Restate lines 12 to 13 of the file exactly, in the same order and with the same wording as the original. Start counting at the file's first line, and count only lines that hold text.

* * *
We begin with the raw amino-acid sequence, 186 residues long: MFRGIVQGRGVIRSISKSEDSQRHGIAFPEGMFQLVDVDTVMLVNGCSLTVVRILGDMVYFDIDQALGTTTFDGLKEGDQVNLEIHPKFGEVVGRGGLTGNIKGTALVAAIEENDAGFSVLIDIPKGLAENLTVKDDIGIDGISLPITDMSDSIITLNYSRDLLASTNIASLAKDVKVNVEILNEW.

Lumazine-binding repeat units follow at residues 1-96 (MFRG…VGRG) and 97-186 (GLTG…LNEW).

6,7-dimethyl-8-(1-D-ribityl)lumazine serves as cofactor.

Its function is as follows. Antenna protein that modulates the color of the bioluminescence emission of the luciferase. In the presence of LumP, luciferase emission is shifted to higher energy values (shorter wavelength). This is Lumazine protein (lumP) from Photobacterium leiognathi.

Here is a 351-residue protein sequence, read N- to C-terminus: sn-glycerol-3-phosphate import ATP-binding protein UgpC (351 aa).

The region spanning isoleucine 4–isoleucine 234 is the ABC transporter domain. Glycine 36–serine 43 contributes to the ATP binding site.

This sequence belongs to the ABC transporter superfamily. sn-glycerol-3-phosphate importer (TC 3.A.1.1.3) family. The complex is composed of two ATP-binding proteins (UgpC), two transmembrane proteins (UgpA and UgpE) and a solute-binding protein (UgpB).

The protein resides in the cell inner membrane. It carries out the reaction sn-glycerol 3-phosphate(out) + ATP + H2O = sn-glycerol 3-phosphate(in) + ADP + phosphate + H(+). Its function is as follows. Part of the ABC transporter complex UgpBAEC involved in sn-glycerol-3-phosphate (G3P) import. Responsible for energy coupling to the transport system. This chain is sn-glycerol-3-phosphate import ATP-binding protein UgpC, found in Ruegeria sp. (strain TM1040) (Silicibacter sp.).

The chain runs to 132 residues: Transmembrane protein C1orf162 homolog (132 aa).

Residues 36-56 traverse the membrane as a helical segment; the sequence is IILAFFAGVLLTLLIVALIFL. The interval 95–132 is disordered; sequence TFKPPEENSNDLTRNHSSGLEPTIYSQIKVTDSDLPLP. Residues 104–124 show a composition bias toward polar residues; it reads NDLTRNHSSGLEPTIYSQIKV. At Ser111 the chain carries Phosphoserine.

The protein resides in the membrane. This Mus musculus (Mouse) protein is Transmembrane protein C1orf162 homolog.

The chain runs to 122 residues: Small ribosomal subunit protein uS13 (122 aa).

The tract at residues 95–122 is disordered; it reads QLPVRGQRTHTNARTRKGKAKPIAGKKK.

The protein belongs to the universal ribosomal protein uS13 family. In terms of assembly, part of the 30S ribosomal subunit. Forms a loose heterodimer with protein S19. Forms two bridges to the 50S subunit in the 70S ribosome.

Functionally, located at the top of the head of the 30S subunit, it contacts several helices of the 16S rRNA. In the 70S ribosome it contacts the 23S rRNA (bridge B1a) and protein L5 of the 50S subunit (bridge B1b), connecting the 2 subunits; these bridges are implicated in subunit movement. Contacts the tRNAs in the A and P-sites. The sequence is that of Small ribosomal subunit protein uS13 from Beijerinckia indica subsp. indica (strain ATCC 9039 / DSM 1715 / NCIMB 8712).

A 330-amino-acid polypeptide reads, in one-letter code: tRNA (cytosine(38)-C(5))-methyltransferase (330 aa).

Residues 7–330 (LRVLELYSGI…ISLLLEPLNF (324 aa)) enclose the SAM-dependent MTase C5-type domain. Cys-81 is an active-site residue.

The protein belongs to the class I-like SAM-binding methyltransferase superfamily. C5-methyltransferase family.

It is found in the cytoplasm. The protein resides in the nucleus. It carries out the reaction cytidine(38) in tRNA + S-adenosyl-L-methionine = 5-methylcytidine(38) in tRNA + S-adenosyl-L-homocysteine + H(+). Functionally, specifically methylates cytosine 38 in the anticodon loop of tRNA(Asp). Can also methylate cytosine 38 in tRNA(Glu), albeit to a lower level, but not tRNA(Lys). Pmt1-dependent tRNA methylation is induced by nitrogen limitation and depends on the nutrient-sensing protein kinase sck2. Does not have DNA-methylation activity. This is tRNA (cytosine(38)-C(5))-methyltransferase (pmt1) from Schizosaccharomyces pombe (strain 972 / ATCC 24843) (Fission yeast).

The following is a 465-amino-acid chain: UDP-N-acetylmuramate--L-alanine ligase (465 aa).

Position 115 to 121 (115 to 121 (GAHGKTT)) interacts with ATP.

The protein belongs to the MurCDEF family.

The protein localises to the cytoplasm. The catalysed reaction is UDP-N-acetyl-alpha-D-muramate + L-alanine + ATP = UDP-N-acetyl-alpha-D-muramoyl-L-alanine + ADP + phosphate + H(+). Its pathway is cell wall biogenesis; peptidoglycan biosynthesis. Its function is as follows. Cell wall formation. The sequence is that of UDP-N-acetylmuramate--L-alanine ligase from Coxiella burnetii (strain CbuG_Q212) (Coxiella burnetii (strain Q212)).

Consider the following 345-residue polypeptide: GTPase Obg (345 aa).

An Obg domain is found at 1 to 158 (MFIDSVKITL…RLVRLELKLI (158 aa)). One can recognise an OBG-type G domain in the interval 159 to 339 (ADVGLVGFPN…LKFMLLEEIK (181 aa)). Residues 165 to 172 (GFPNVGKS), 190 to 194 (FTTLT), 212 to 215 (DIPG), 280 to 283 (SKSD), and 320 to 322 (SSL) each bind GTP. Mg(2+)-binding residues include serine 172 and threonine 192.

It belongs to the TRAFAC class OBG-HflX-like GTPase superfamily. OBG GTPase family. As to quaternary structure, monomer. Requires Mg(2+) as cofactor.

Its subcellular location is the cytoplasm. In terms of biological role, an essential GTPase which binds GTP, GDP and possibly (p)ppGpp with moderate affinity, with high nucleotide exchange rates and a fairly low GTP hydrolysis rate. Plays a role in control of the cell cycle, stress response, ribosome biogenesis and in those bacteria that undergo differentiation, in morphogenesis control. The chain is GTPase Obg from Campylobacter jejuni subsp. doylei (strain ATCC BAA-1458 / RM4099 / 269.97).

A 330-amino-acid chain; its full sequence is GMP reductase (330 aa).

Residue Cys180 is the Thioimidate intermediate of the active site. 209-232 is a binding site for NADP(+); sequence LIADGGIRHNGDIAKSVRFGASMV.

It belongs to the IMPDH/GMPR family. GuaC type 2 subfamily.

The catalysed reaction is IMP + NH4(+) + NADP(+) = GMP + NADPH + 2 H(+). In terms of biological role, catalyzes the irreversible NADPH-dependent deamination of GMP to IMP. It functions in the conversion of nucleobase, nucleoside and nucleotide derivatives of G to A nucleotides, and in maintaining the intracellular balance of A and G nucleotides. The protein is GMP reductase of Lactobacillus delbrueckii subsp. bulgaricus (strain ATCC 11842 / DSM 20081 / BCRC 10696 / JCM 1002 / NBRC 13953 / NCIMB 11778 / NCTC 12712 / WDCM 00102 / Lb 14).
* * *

The chain runs to 122 residues: Small ribosomal subunit protein uS13 (122 aa).

The tract at residues 95–122 is disordered; it reads QLPVRGQRTHTNARTRKGKAKPIAGKKK.